You are contradicting yourself. If something is a moral baseline, it naturally follows that our position on the matter is unequivocal. It would not make sense at all to agree that rape is morally wrong, and then go about how sexism is “part of the fabric of our society”, “not a black and white issue”, and “separating it from our lives is not nearly as easy…”. If we agree that rape is morally wrong, our position is unequivocal no matter whether humanity is on a journey toward equality or not, what the cultural norms are, or how easy or black-and-white the issue seems to be.

            “…there is definitely a focus on policing people’s reasons for going vegan that I think is unhelpful. I don’t promote the idea of going vegan for health or weight loss, but i don’t go out of my way to discourage it, either. If humanity is on a journey towards a vegan world, it’s not hard to imagine that it will be a process for individual people as well…”

            I cannot imagine someone rejecting to buy a pet or a leather jacket for health or weight loss, in fact, I often hear “environmentalists” arguing that wearing secondhand leather is more environmentally friendly than wearing synthetic materials. People do not go vegan for heath or weight loss or any other reasons; they may go on some form of a vegan diet for health or weight loss.

            Not promoting the idea of going vegan for health or weight loss, and not going out of the way to discourage it either, would involve simply saying nothing. But that is not what is happening here.

            What is really happening here is that the writer of the essay points out important common misconceptions such as: 1) there is nothing wrong with killing animals, 2) there is nothing wrong with reincorporating some fish or eggs, and 3) that talking about veganism makes you an asshole. These issues are so basic and sooo black-and-white, that every vegan with a little bit of knowledge and common decency should speak up against. Not only are you not speaking up, but you are taking a position on “Ecorazzi’s focus on policing people’s reasons for going vegan” (“policing” is another of those words used by vegans to give unequivocal veganism a bad name) without pointing to any specific quote or offering a substantive argument, and you are taking a position that PeTa did the right thing by congratulating the person who spreads such misconceptions about veganism. And you defend people going on journeys as helpful because that is what people are naturally inclined to do. We don’t. We acknowledge that we would never defend being on a journey when it comes to discrimination against humans, and we take the position that promoting journeys when it comes to animal exploitation is speciesist.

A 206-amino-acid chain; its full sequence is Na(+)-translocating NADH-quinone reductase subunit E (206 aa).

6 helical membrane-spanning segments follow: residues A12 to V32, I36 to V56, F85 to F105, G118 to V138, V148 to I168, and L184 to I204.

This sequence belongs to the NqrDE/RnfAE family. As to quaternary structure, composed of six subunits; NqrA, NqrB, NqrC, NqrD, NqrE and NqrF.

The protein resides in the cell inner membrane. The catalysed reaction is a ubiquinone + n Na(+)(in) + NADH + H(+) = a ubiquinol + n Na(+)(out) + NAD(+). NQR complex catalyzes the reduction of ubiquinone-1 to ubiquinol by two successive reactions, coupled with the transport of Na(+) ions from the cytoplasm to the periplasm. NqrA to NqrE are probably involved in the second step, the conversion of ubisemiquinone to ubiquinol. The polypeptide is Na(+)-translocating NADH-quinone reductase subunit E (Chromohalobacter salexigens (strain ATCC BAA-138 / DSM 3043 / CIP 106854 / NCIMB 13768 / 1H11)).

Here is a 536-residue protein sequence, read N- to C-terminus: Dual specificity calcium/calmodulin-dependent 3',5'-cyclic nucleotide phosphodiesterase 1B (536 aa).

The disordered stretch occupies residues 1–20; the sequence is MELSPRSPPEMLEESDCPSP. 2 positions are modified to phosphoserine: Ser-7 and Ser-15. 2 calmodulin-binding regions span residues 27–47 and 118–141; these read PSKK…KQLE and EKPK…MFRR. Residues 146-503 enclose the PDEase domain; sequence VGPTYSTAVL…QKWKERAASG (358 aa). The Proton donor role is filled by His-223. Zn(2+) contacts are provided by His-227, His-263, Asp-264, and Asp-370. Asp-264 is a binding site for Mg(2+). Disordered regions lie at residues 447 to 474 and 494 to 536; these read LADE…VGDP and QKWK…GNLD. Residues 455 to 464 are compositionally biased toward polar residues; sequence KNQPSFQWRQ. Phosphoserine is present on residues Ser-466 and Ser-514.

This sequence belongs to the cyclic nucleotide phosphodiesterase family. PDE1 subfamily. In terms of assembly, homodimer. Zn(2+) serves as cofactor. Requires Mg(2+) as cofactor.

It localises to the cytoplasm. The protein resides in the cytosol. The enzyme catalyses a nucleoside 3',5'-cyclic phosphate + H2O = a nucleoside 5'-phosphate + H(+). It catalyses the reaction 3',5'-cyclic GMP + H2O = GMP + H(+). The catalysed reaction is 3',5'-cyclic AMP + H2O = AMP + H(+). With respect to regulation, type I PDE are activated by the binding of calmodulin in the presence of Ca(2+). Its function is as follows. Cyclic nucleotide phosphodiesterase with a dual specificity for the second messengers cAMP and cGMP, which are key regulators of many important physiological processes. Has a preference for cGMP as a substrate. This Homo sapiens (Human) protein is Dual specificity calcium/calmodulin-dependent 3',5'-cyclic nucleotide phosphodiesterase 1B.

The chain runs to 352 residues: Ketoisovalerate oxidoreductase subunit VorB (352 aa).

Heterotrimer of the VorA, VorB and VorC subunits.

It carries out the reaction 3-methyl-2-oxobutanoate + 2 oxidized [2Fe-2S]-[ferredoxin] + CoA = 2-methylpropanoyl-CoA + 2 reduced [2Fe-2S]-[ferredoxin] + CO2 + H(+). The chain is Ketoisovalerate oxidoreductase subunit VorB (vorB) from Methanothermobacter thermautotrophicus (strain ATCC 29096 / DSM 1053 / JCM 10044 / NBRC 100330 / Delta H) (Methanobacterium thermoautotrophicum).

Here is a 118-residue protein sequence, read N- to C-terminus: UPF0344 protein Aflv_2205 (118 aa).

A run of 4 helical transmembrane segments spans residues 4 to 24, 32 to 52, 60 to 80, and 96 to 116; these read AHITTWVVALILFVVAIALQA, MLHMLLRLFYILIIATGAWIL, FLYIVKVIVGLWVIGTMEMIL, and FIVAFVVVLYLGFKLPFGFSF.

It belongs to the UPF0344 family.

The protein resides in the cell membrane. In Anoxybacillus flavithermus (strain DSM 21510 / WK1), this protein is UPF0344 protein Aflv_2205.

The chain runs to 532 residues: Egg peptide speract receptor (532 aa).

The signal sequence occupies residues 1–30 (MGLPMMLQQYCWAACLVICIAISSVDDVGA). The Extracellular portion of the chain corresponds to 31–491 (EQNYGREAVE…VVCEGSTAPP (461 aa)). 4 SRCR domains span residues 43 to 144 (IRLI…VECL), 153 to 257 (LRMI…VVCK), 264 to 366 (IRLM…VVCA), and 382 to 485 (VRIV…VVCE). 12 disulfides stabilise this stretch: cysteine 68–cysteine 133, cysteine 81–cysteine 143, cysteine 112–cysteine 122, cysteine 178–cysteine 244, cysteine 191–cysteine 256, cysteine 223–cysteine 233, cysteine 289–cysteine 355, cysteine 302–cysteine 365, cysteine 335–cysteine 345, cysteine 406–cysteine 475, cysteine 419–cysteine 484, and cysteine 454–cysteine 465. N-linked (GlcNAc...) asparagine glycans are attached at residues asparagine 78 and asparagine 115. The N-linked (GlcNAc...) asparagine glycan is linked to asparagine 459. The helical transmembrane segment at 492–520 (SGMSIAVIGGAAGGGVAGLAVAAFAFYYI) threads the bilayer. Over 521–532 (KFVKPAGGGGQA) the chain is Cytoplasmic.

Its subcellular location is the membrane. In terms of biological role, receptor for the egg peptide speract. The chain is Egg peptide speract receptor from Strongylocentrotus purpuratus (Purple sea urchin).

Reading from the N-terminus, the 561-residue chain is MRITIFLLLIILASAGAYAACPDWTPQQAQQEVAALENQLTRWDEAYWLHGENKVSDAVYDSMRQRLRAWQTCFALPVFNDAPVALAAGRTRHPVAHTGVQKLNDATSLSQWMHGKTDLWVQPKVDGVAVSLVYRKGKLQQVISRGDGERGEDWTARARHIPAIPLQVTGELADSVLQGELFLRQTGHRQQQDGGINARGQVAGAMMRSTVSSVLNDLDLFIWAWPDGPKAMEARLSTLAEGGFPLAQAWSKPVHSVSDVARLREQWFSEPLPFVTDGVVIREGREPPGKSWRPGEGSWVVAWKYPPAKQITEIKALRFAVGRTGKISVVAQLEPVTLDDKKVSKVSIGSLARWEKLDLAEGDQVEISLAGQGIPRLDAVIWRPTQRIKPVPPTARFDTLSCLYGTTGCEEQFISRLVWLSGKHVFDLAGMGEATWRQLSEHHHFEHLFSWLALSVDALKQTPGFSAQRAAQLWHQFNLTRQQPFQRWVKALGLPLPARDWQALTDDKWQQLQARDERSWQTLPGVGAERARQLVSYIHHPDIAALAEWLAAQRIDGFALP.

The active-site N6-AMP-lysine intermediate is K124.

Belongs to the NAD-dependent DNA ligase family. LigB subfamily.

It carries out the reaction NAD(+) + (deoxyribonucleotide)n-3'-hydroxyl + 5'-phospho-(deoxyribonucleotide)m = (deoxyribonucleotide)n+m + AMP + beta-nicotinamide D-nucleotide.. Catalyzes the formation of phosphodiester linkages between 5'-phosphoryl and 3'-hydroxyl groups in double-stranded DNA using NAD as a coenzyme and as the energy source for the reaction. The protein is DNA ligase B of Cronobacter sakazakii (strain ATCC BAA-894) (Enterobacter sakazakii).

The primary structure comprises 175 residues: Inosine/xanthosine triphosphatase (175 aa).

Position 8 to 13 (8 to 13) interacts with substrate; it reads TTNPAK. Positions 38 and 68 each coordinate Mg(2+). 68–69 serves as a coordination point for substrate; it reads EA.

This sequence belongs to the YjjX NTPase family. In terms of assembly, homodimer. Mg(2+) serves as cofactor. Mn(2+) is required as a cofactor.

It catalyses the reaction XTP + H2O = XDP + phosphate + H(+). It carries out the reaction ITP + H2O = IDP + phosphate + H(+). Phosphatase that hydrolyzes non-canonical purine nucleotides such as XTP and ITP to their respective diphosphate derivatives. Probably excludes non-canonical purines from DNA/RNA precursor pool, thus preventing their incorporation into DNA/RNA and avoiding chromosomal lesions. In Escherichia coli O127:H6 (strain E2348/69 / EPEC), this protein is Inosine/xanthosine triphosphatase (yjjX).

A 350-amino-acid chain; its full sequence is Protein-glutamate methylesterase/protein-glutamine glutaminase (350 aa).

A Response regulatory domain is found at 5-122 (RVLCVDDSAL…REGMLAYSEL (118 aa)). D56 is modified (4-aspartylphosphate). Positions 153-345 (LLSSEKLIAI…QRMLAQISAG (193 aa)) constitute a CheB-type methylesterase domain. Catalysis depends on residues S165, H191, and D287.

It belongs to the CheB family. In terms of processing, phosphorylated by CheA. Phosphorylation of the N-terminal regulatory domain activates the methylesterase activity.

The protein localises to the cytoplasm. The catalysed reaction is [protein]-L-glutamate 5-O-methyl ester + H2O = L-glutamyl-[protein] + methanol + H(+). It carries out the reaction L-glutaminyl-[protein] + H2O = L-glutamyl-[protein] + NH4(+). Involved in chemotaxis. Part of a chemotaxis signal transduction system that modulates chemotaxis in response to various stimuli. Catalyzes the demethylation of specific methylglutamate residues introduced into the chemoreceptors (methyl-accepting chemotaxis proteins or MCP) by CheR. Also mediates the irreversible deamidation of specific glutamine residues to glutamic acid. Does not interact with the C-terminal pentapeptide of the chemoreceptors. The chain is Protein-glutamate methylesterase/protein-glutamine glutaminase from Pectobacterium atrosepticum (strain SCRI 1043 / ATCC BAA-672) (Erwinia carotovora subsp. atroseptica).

• “I cannot imagine someone rejecting to buy a pet or a leather jacket for health or weight loss”

            – Like most vegans, I’ve met many people who are ethical vegans today, who started out following a plant-based diet for health. I think that, while admirable in many respects, a hard-line approach (“you need to stop calling yourself a vegan until you have eliminated all animal exploitation from your life!”) alienates people who might be very interested in hearing more about ethical veganism. It doesn’t mean we can’t talk to them about it, but I see no reason not to congratulate them on making a positive decision, and then focus on what can be improved.

            “in fact, I often hear “environmentalists” arguing that wearing secondhand leather is more environmentally friendly than wearing synthetic materials.”

            – I see no problem with this. It’s slightly delusional, but it’s not hurting animals.

            “Not promoting the idea of going vegan for health or weight loss, and not going out of the way to discourage it either, would involve simply saying nothing.”

            – Unfortunately, I’m not sure exactly what you’re referring to here. PETA congratulated this man on his decision, and then reinforced the idea that veganism is one of the best things we can do for the planet, the animals, and ourselves. They didn’t say “it’s fine to eat fish, Rainn!” Or “yeah, people who talk about veganism suck!”

          • ‘…I’m not sure exactly what you’re referring to here. PETA congratulated this man on his decision, and then reinforced the idea that veganism is one of the best things we can do for the planet, the animals, and ourselves. They didn’t say “it’s fine to eat fish, Rainn!” Or “yeah, people who talk about veganism suck!”…’